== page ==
Tuesday, July 31, 2012

Cache Issues in the I/O Performance Test

Sometime you have to benchmark IO performance such as file read/write. If it was the first time you did such kind of task, you almost probability notice that the reading speed is very high, hundreds of MB per second, with a slow hard disk, such as mechanical one with 5400rpm. That is the effects of file caching.

I will show you here some techniques to overcome or minimize the cache effects.

1. Re-mount

The easiest way is to umount and re-mount the corresponding mount point. For example,

# umount /home
# mount /home

2. Clear Cache of the OS

On Linux, you can clear or drop cache of the OS by using the following command.
# sync && echo 3 > /proc/sys/vm/drop_caches

The former part of the above command will commit buffer cache to disk, and the latter part will tell OS to drop buffer caches immediately.

There are three levels of dropping cache with corresponding numbers.
1 - Free pagecache
2 - Free dentries and inodes.
3 - Free pagecache, dentries, and inodes.

3. Use Direct I/O for POSIX

When you open a file with the flag O_DIRECT, you bypass the I/O buffers and therefore bypass the cache effects of cache at the operating system level. Almost device drivers support POSIX compatible API also support O_DIRECT flag, except of some parallel distributed file systems such as PanFS.

Benchmark tools such as IOR (-B), IOzone (-I), dd (direct) have flag for this feature. In programming, use the following example.

open(filename, O_DIRECT);

4. Clear Cache for a Specific File

If you want to clear cache for a specific file, you can use the following program clearcache.c to tell OS not to cache the file. It actually helps you clear cache of a list of files provided via program's arguments.

/* clearcache.c - mrcuongnv */

#include <stdio.h>
#include <sys/types.h>
#include <sys/stat.h>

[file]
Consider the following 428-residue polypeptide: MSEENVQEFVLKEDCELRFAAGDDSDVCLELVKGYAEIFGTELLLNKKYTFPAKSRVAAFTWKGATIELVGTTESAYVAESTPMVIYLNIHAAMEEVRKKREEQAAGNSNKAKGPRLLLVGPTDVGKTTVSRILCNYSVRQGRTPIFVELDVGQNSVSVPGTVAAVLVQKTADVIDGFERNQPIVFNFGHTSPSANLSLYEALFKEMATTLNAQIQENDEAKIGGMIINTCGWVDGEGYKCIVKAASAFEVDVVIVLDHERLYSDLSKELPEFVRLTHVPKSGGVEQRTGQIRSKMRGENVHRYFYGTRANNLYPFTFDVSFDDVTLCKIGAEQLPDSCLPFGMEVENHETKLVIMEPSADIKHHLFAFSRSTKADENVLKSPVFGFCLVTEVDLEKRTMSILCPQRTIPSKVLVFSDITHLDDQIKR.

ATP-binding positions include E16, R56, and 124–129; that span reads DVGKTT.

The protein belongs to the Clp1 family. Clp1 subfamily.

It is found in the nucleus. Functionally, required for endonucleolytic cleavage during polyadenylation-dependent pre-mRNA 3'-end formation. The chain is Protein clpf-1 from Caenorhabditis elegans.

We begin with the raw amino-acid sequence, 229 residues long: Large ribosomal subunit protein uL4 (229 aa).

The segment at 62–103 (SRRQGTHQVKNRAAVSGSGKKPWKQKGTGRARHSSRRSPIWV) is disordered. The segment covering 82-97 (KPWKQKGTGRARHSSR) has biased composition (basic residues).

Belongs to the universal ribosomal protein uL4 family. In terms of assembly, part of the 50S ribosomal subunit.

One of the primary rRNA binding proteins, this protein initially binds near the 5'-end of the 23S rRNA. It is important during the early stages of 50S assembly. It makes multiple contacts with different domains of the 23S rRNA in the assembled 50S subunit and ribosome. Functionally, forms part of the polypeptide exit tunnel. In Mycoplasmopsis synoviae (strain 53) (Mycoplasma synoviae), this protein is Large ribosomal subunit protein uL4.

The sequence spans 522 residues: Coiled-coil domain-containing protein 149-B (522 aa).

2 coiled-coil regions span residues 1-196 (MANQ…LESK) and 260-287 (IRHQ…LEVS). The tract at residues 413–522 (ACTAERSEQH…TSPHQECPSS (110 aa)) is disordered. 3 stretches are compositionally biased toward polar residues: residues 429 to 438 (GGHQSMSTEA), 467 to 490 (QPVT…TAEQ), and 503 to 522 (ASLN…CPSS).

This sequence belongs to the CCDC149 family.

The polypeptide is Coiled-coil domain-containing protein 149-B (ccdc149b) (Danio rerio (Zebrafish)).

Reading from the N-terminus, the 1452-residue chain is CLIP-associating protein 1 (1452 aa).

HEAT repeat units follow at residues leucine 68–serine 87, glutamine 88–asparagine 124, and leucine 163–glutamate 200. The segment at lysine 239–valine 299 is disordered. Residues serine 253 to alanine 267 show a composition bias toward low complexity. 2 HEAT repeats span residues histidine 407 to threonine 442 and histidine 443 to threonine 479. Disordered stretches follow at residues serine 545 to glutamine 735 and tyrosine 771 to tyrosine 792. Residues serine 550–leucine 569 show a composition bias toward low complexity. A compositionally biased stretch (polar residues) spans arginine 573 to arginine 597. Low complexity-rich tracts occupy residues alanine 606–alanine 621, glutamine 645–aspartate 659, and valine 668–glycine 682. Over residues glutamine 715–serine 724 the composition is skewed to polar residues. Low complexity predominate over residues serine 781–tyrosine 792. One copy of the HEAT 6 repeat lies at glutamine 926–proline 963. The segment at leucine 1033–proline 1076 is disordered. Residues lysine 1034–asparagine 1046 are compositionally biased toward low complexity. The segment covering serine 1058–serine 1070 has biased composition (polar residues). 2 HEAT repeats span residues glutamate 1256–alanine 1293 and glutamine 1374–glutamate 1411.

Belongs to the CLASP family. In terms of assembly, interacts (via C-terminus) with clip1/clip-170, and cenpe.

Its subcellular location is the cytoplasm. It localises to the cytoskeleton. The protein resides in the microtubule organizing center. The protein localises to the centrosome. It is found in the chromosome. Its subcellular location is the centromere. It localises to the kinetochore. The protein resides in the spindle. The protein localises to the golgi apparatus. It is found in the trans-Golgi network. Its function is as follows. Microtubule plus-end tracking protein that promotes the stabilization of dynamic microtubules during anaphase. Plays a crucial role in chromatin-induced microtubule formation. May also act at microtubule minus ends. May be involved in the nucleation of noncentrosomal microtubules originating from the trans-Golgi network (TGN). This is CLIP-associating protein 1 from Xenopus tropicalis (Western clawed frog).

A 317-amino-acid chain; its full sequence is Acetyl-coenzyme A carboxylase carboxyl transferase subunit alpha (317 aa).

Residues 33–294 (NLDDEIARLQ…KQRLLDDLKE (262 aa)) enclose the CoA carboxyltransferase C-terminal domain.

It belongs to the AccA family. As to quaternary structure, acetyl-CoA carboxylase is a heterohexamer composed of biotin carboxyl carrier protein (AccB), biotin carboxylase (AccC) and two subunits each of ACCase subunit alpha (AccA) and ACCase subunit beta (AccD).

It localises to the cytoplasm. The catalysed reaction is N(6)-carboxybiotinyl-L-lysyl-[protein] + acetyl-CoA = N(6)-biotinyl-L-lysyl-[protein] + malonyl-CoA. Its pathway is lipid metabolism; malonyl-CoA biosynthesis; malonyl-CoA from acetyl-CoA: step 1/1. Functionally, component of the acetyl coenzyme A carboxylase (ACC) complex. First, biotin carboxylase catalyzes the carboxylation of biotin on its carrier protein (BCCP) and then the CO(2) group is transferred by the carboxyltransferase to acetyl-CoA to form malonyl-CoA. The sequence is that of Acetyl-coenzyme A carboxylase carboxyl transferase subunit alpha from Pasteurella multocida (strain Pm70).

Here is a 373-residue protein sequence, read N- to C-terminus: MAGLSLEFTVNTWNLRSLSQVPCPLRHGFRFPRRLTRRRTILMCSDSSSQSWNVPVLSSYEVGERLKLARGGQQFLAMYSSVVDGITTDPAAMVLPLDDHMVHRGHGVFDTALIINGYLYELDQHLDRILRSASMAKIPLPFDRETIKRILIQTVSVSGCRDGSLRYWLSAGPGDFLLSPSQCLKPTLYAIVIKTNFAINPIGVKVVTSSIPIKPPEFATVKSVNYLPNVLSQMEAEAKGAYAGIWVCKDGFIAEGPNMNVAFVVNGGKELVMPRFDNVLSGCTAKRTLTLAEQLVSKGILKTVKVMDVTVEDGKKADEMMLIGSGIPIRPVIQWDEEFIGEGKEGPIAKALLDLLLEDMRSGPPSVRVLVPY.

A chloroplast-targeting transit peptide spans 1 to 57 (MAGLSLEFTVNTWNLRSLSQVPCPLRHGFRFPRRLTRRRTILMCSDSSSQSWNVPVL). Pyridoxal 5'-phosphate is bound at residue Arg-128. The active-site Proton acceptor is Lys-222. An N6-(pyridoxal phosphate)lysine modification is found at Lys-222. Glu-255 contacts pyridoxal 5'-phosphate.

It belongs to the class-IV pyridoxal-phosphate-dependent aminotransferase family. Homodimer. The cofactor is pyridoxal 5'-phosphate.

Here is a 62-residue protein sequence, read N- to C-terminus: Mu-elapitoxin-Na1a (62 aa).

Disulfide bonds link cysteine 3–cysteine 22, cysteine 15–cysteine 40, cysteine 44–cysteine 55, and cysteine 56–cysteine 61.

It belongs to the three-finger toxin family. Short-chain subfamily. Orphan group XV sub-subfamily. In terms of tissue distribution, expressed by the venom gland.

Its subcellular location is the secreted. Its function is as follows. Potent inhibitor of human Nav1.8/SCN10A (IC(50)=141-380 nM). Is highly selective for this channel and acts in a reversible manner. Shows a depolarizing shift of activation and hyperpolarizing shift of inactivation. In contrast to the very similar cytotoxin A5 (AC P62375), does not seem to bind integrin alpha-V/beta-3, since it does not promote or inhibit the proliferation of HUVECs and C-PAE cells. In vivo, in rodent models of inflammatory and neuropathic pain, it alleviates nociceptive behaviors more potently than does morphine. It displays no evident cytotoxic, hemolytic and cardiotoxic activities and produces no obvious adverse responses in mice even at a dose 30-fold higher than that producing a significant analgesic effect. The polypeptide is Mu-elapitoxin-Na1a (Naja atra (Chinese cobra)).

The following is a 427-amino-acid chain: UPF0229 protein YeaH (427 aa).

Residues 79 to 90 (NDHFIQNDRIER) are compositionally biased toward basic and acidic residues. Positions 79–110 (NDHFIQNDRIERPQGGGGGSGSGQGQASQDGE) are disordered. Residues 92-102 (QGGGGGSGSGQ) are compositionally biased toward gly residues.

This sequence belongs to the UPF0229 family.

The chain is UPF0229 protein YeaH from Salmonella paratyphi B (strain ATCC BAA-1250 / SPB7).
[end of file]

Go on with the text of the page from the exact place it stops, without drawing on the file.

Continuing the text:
#include <fcntl.h>
#include <errno.h>
#include <string.h>

     char *filename;
  int fd, rs;

  printf("%s", filename);
  if ((fd = open(filename, O_RDONLY)) != -1) {
    if ((rs = posix_fadvise(fd, 0, 0, POSIX_FADV_DONTNEED)) == 0) {
      printf(" --> Cleared\n");
      return 0;
  printf(" --> %s (%d)\n", strerror(errno), errno);
  return 1;

main(argc, argv)
     int argc;
     char *argv[];
  if (argc < 2) {
    fprintf(stderr, "Syntax: %s FILES\n", argv[0]);
    return 1;

  int i, rs = 0;
  for (i = 1; i < argc; i++) {
    rs += clear_file_cache(argv[i]);

  return rs;

The most important part in the above code is posix_fadvise(), which tells OS that the specified data will not be accessed in the near future.

1 comment:

lena said...

Thank you for bringing up the issue of Cache in I/O performance tests. This is a very important topic that we need to be aware of when conducting these tests. It's really helpful that you pointed this out and I appreciate your effort in bringing it to our attention.

In order to keep ourselves updated with the latest ideas and developments, I would like to suggest that we create a JT Whatsapp group where we can discuss these topics and share our thoughts with each other. This will help us stay connected and informed about new upcoming ideas, including topics like cache in I/O performance tests. Would you like to create the group, or should I assist you with it?